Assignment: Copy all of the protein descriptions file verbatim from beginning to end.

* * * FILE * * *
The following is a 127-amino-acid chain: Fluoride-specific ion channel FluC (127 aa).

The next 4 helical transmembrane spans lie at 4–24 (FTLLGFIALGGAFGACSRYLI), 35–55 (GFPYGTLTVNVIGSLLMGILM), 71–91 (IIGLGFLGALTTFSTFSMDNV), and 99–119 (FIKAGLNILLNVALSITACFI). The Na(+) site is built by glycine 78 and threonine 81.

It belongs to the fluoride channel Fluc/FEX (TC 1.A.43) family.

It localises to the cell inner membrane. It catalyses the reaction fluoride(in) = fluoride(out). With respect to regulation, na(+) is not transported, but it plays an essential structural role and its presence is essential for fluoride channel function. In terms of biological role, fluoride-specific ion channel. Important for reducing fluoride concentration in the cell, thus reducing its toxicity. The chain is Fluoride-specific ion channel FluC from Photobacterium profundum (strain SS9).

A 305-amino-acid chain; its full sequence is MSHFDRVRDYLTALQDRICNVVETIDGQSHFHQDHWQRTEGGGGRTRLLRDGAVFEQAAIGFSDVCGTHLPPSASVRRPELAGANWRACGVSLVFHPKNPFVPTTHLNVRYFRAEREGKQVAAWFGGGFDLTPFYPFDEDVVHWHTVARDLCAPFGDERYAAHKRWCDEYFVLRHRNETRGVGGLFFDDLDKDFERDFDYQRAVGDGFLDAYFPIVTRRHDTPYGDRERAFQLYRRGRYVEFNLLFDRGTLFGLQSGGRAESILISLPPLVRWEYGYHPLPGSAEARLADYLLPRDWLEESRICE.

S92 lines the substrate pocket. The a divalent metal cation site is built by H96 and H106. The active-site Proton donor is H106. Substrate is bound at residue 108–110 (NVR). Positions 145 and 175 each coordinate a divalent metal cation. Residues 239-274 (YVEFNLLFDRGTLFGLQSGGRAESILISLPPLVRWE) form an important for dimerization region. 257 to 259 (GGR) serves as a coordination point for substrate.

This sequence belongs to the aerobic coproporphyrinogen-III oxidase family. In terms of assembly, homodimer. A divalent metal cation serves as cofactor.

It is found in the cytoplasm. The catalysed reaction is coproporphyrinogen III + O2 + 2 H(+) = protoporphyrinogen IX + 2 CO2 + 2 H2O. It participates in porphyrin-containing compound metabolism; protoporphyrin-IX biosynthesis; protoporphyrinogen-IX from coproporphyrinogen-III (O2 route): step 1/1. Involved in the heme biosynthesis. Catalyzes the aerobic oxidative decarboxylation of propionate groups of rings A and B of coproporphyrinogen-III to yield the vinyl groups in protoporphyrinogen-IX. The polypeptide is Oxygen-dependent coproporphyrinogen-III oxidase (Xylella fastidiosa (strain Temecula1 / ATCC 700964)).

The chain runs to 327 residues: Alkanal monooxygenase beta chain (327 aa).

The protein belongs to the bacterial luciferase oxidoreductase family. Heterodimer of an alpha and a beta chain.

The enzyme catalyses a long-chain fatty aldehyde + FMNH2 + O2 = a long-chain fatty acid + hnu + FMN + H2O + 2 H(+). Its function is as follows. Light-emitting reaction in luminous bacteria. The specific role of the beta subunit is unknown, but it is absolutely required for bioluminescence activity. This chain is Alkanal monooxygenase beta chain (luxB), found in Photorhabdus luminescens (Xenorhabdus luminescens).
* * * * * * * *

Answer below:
The following is a 127-amino-acid chain: Fluoride-specific ion channel FluC (127 aa).

The next 4 helical transmembrane spans lie at 4–24 (FTLLGFIALGGAFGACSRYLI), 35–55 (GFPYGTLTVNVIGSLLMGILM), 71–91 (IIGLGFLGALTTFSTFSMDNV), and 99–119 (FIKAGLNILLNVALSITACFI). The Na(+) site is built by glycine 78 and threonine 81.

It belongs to the fluoride channel Fluc/FEX (TC 1.A.43) family.

It localises to the cell inner membrane. It catalyses the reaction fluoride(in) = fluoride(out). With respect to regulation, na(+) is not transported, but it plays an essential structural role and its presence is essential for fluoride channel function. In terms of biological role, fluoride-specific ion channel. Important for reducing fluoride concentration in the cell, thus reducing its toxicity. The chain is Fluoride-specific ion channel FluC from Photobacterium profundum (strain SS9).

A 305-amino-acid chain; its full sequence is MSHFDRVRDYLTALQDRICNVVETIDGQSHFHQDHWQRTEGGGGRTRLLRDGAVFEQAAIGFSDVCGTHLPPSASVRRPELAGANWRACGVSLVFHPKNPFVPTTHLNVRYFRAEREGKQVAAWFGGGFDLTPFYPFDEDVVHWHTVARDLCAPFGDERYAAHKRWCDEYFVLRHRNETRGVGGLFFDDLDKDFERDFDYQRAVGDGFLDAYFPIVTRRHDTPYGDRERAFQLYRRGRYVEFNLLFDRGTLFGLQSGGRAESILISLPPLVRWEYGYHPLPGSAEARLADYLLPRDWLEESRICE.

S92 lines the substrate pocket. The a divalent metal cation site is built by H96 and H106. The active-site Proton donor is H106. Substrate is bound at residue 108–110 (NVR). Positions 145 and 175 each coordinate a divalent metal cation. Residues 239-274 (YVEFNLLFDRGTLFGLQSGGRAESILISLPPLVRWE) form an important for dimerization region. 257 to 259 (GGR) serves as a coordination point for substrate.

This sequence belongs to the aerobic coproporphyrinogen-III oxidase family. In terms of assembly, homodimer. A divalent metal cation serves as cofactor.

It is found in the cytoplasm. The catalysed reaction is coproporphyrinogen III + O2 + 2 H(+) = protoporphyrinogen IX + 2 CO2 + 2 H2O. It participates in porphyrin-containing compound metabolism; protoporphyrin-IX biosynthesis; protoporphyrinogen-IX from coproporphyrinogen-III (O2 route): step 1/1. Involved in the heme biosynthesis. Catalyzes the aerobic oxidative decarboxylation of propionate groups of rings A and B of coproporphyrinogen-III to yield the vinyl groups in protoporphyrinogen-IX. The polypeptide is Oxygen-dependent coproporphyrinogen-III oxidase (Xylella fastidiosa (strain Temecula1 / ATCC 700964)).

The chain runs to 327 residues: Alkanal monooxygenase beta chain (327 aa).

The protein belongs to the bacterial luciferase oxidoreductase family. Heterodimer of an alpha and a beta chain.

The enzyme catalyses a long-chain fatty aldehyde + FMNH2 + O2 = a long-chain fatty acid + hnu + FMN + H2O + 2 H(+). Its function is as follows. Light-emitting reaction in luminous bacteria. The specific role of the beta subunit is unknown, but it is absolutely required for bioluminescence activity. This chain is Alkanal monooxygenase beta chain (luxB), found in Photorhabdus luminescens (Xenorhabdus luminescens).